Wood Buffalo National Park

Wood Bison

The Wood Bison - Photo courtesy NWT Tourism

Wood Buffalo National Park, located in northern Alberta and southern Northwest Territories, is the world’s second largest park with over 44, 000 square kilometers. Here resides the world’s largest free-range herd of bison – happily.


In 1983, Wood Buffalo National Park was made a UNESCO World Heritage Site. What made this national Park so interesting to the world?

Wood Buffalo has:

  • one of the largest free-roaming and self-regulating bison herds in the world
  • the world's last remaining natural nesting area for the well-known but endangered whooping crane
  • habitat suitable for rare and/or endangered species like the peregrine falcon
  • the Peace-Athabasca Delta, which is one of the largest inland freshwater deltas in the world
  • some of the most fascinating gypsum karst landforms found in North America
  • vast salt plains
  • natural boreal wilderness
Salt Plains in Wood Bison National Park

Wood Buffalo National Park is located in what is known as the Northern Boreal Plains. Sedimentary bedrock, covered by glacial deposits, makes this a very unique environment. This area is unusually flat and has poor drainage resulting in beautiful rock formations called karst landforms, sinkholes and salt plains.

The boreal plains are made up of muskeg, bogs, streams (both above and below ground), shallow lakes and of course, boreal forest which is a mix of aspen and poplar, white and black spruce, balsam fir and jackpine.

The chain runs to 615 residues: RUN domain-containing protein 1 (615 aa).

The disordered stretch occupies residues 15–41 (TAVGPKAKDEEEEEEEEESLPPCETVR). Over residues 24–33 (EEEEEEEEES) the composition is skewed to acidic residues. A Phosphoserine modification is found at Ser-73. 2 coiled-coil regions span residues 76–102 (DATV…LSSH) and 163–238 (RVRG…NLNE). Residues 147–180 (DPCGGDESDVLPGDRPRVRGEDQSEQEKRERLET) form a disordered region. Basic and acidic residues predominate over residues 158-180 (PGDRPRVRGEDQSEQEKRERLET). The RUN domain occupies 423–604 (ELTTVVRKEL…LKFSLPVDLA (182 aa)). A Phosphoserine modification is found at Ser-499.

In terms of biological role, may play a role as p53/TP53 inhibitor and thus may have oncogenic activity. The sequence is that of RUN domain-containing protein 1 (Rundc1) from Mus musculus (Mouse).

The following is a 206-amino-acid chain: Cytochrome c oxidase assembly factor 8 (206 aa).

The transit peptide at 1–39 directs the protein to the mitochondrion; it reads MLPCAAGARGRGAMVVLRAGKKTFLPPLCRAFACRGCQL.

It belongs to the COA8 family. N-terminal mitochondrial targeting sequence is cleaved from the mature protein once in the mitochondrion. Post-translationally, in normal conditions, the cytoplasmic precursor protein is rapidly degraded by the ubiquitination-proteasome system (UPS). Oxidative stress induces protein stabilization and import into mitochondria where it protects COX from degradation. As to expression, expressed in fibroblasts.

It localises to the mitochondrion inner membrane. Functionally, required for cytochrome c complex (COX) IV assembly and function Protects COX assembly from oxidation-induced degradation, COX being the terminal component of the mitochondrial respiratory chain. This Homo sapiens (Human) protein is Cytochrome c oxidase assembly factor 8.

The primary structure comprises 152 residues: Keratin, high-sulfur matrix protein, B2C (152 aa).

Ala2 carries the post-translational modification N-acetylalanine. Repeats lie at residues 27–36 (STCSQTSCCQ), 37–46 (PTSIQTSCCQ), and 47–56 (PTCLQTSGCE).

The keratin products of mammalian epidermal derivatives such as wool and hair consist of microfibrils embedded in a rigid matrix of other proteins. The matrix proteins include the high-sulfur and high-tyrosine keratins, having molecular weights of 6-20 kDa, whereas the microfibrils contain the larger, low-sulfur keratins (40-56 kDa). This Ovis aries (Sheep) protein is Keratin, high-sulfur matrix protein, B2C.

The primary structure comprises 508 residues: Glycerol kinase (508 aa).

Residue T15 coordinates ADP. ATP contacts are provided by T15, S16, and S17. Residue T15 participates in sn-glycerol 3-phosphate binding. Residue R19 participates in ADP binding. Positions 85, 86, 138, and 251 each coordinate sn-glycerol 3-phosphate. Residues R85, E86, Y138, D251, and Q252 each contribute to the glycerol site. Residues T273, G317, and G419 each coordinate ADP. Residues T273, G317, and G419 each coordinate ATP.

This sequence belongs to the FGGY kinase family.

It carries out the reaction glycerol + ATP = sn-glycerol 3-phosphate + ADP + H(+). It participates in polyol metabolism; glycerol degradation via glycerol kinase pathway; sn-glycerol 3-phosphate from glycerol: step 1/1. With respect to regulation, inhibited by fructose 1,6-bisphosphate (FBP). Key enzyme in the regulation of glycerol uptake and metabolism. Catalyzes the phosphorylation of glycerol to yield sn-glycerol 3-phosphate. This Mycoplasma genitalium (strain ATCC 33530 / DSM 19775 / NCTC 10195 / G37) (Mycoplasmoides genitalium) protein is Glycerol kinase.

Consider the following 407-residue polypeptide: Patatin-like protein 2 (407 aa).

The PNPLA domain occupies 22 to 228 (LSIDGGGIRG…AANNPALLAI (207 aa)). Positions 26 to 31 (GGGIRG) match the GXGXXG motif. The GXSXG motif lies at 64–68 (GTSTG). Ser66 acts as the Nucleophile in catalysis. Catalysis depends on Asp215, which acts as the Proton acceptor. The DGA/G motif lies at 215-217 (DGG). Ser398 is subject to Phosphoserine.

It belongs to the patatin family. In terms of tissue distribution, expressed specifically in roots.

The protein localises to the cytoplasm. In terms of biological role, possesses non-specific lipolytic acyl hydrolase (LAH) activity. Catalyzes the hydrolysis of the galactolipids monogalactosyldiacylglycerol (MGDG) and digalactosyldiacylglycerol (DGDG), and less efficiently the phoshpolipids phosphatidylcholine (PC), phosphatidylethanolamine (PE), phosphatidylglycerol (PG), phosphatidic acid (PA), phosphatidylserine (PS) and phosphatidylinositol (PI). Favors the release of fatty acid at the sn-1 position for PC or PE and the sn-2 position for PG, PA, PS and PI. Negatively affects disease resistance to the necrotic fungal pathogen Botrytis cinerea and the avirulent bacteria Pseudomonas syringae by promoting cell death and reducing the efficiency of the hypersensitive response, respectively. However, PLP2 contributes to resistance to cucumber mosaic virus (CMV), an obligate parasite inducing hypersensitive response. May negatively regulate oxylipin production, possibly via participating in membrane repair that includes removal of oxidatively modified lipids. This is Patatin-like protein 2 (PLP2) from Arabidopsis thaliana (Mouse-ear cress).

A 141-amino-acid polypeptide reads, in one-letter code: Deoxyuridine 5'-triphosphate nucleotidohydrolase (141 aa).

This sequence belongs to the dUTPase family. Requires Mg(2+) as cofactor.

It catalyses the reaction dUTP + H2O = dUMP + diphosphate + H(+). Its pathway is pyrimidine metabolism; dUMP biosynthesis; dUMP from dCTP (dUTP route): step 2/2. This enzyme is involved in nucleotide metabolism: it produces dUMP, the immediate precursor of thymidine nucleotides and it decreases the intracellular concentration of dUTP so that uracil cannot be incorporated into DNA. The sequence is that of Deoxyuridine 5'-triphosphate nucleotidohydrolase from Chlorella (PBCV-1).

Researches and animal lovers come to see this vast and rugged national park in the plains of western Canada. This park provides many animals with the natural habitats like boreal forest, boreal wetlands and river deltas. The salt plains are also a natural phenomenon and create a very unique environment.

Salt Plains - Photo: NWT Tourism

Although a national park, this nature reserve does allow hunting, fishing and trapping by native people of the surrounding areas in keeping with traditions of the last 8000 or so years.


There are two types of bison that make their home in the park:

Plains Bison

Plains Bison – found in the southern region of the park – are smaller in size and lighter in colour than their cousin the wood bison. The hump on the shoulder typical of the wood bison is absent as their back is quite flat. Noticeable features on the plains bison are the "wooly" head, the bushy beard as well as throat hair and prominent "cape" and leg hair.

Photo: Travel Alberta

Wood Bison

Wood Bison – located in the northern region of the park – are typically larger than the plain bison and darker in colour. A sure way to tell the two apart is the hump located on the wood bison’s back of the neck. This muscle is large and distinct, making it noticeable from a distance. While the hump is larger than that of the plains bison, the leg hair and beard are less prominent.

Photo: Travel Alberta

Bison from the Air

The park was created in 1922 to house and protect the last remaining remnants of what was called the North American Bison. The grassy prairies of Canada had been over-hunted and millions of bison had been reduced down to a few thousand. Today the wood bison are actually a cross between the plains bison and the wood bison after having moved several thousand plains bison to the area in the park’s beginnings.

Bison - Photo: NWT Tourism


Sink Hole, Wood Buffalo National Park

If you are visiting the park in the period between July and August, you will be there in what is called the rutting season or mating season.

If you are interested in seeing the young frolic in the sunny plains of the park, come in May, June and August when the young are still curious and playful.

Not travelling to Wood Buffalo National Park? Let’s find some other places where you can see bison:

Sink Hole - Photo: NWT Tourism


At present there are plans in place to bring the plains bison, also known as the “buffalo” back to Banff National Park as early as 2013. Stay tuned for updates…


If you would like to support the reintroduction of plains bison to their historical natural habitat in Banff National Park, please click here to sign a petition:


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